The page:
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Slovak Republic

Jana Habrovcová

In March 1939, following the invasion of Czechoslovakia by the German Reich, the independent Slovak Republic was proclaimed. An authoritarian regime headed by the Hlinkova slovenská ľudová strana (Hlinka’s Slovak People’s Party, named after the deceased former party chairman, Andrej Hlinka) took power. Under President Jozef Tiso (1887–1947), a radically nationalist Catholic priest, Slovakia became a close ally of the German Reich, which exerted political and economic influence on the satellite state.

The exact number of Roma who lived on the territory of the Slovak state is not known. One estimate puts the number at c. 100,000. This does not, however, include the Slovakian Roma who lived on the territory that was ceded to Hungary as a result of the Munich Agreement of 1938 – the southern Slovakian border region and Carpatho-Ukraine. The vast majority of Roma were sedentary. They earned their livelihoods through handicrafts and trades (blacksmiths, basket weavers, etc.), musical performances or seasonal work in agriculture. Only a small group of Roma spent most of the year as itinerant traders, trading in horses or peddling small items, and they lived in one place during winter.

Stigmatised as ‘Alien Elements’

The law on citizenship of 25 September 1939 defined all ‘nomadic’ Roma, all seasonal workers and those who spoke Romani among themselves as ‘alien elements’. They were deprived of civil and political rights and thus excluded from society. ‘Gypsies’ were denied the right of domicile, while their trade licences and traveller passes were rescinded and they were prohibited from trading in horses.

Roma were ordered to return to their home towns where they were then placed under police supervision. They were now only able to leave their place of residence with special permission. ‘Itinerant’ Roma were forced to sell their caravans and draught animals. Local Roma were compelled to demolish their dwellings close to frequented roads and then forcibly resettled in separate ‘Gypsy settlements’ at remote places. Once there, freedom of movement was prohibited entirely or severely restricted.

Forced Labour in ‘Labour Units’

In 1940, Jews and ‘Gypsies’ were discharged from the armed forces and excluded from military service. Racial origin was to be verified as part of the draft. Instead of military service, Roma were now forced to join separate ‘labour units’. From 1942 through 1944, several labour companies for ‘asocial elements’ were also set up. Because the term ‘asocial’ was interpreted randomly and the decision about who was to be rounded up was supposed to be left to the local municipal committees, Roma soon made up on average half of those interned in the labour camps. For example, during the first round of conscription in 1942 approximately 2,700 people were conscripted, of whom more than half were Roma.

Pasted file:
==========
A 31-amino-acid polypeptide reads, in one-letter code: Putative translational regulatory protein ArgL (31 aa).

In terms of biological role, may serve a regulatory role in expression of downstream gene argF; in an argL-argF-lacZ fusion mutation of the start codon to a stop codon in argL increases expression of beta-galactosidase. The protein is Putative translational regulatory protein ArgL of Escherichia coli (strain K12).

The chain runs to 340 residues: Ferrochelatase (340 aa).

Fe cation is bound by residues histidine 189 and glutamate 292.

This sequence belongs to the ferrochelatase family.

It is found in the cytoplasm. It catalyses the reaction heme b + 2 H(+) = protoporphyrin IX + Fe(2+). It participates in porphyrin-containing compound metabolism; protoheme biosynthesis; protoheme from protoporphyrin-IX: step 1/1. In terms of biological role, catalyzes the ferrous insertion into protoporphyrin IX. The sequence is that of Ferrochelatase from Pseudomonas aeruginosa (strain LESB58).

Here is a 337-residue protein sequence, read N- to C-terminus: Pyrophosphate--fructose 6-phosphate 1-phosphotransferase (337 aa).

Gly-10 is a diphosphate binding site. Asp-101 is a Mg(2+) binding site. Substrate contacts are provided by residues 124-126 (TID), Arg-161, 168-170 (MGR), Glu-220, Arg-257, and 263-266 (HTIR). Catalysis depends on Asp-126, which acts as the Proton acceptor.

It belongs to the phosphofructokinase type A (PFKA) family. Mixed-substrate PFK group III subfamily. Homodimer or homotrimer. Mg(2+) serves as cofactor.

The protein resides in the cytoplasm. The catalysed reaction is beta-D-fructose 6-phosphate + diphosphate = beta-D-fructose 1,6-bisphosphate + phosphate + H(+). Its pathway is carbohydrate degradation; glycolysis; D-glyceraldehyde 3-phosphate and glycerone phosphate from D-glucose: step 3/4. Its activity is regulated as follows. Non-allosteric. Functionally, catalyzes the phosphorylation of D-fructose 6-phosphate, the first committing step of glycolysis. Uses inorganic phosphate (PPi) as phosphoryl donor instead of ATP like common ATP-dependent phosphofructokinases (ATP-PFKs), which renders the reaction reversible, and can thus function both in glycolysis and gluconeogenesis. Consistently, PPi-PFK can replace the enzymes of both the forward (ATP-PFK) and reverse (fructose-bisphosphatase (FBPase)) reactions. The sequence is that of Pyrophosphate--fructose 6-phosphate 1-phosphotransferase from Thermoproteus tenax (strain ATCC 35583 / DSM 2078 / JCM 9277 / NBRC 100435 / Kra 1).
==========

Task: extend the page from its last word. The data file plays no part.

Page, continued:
Escalation of Persecution after August 1944

The persecution of Roma escalated with the occupation of Slovakia by the German Army in August 1944. During operations to quell the Slovakian national uprising of August 1944, acts of terror were committed against Roma. Settlements were raided and pillaged, while Roma were murdered for actually or allegedly supporting the partisan movement.

The base used to station the labour unit in Dubnica nad Váhom was turned into a ‘detention camp for Gypsies’ in November 1944. The capacity of the camp was approximately 300 inmates but at the end of 1944, twice as many people were being held there. When a typhus epidemic broke out in the camp, quarantine was imposed in the whole camp. Those infected by typhus were shot dead near the camp at the end of February 1945. The camp was disbanded at the beginning of April 1945, just before the city was liberated.

On the Slovakian state territory ceded to Hungary, Roma were deported at the end of 1944 to a collection camp in Komárno (Hungarian: Komárom) and from there to the Dachau concentration camp.

Effects Continue into Subsequent Generations

Even today, the situation of Roma in Slovakia is still severely affected by the racist state policy during World War II. Family structures, prevailing and respected cultural norms and the basis for their economic livelihood were destroyed and ties with the rest of society were cut. Thousands of Roma were forced to migrate from Slovakia to the Czech Republic, where almost all Roma had been killed.

The first studies of the persecution of Roma in Slovakia during World War II date from the 1970s. Besides archival material, an anthology of contemporary witness accounts recorded by Milena Hübschmannová from the late 1970s onwards has been published. As part of the ‘Ma bisteren!’ project run by the NGO ‘In Minorita’, seven memorial sites commemorating the genocide against Roma have been unveiled since 2005.